Moore was Nader's biggest celebrity backer. So we can be reasonably sure that at least 538 Florida students voted Green because Mike told them to, thereby handing Dubya his winning margin.
And the next time? Strange though it might seem, Moore may help Bush achieve a second term. There he stands, inciting his audience to ever greater heights of Bush-hatred. The snag is that although this goes down a treat in cappuccino-sipping Berkeley, it doesn't play so well among blue-collar voters who think Saddam Hussein deserved to get his arse kicked.
Histrionic invective directed against relatively popular sitting presidents rarely pays off, as the McGovernites discovered in 1972 and the Clinton-haters did in 1996. The sheer incontinence of the attacks on Bush by Moore and his Hollywood friends could help deliver the midwest to Bush.
And Bush knows it, too. There's a curious passage in Stupid White Men in which Moore confesses that on the rare occasions he has met George W. or Jeb Bush, they have teased him in an almost affectionate fashion.
Indeed, the more vigorously Moore attacks the President, the better Bush's approval ratings. Funny, that. And Moore's lifestyle has been awfully lavish of late. One doesn't want to sound like a conspiracy theorist, but it makes you think, doesn't it?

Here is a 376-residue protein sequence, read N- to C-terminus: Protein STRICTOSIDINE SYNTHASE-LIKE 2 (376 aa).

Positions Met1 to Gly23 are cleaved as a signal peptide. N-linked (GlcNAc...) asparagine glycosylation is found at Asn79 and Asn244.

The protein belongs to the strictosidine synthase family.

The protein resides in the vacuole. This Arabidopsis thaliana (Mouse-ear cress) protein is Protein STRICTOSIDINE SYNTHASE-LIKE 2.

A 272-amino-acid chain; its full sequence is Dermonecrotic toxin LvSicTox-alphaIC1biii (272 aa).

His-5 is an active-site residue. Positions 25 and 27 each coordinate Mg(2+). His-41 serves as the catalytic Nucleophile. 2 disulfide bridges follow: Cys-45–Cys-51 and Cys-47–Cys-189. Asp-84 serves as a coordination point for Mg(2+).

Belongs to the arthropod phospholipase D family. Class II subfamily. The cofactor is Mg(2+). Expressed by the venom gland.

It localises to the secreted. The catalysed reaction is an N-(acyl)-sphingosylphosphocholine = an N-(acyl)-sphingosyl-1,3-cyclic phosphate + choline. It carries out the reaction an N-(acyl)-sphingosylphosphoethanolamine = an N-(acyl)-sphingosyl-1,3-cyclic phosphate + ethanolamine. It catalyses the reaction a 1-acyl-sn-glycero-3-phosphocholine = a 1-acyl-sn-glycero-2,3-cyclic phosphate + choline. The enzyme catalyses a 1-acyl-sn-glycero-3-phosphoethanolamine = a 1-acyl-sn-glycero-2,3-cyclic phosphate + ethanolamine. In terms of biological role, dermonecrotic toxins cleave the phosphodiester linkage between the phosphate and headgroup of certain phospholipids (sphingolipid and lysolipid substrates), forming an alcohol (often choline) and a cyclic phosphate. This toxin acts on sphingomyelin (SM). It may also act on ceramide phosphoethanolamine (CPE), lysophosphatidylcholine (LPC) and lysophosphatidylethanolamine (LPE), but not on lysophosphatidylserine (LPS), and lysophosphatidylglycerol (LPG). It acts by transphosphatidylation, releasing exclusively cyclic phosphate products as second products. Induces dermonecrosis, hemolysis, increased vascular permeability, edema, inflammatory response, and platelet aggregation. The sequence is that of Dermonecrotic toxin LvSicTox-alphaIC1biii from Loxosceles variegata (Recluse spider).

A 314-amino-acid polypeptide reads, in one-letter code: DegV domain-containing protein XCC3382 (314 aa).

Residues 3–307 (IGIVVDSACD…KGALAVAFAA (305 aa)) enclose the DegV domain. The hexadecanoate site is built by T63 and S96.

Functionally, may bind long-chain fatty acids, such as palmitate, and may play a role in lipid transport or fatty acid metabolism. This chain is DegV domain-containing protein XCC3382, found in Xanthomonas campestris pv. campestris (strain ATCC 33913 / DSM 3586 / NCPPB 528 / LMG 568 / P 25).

The Telegraph, London
Like the village (as in Hillary's) idiot.
I believe Time Warner supports the morally and intellectually bankrupt nonentity Moore, another reason to abandon cable (if your provider is TW) and go DirecTV (which is now largely owned by the company that owns FOX!!!).
What a great idea! Now how can we spread the word that Moore is really in the pay of the RNC?? LOL
Okay, trust me to pick out the one thing I disagreed with...but just you watch me so not cheer for this.
LOL! The best line in the whole thing.
Is the author seriously implying that Moore(on) is a Republican stooge?
And another thing. Being called a "conspiracy theorist" these days is almost as bad as being called a bigot or a wife-beater. Lots of strange things were conspiracies before the truth got out. Agent Orange during the Vietnam War comes to mind. </rant.
Sophisticated and Moore = oxymoron
I noted the other day on a thread handwringing about "Bush" keeping protesters away, that it is the secret service keeping him safe, and I pointed out that while Clinton has a sulky attitude about them and would personally order some offenders to be harrassed by his detail, that President Bush in fact is not bothered one whit by dissent and welcomes it.
The above passage that even Moore confesses to confirms my observation. President Bush is a very good role model.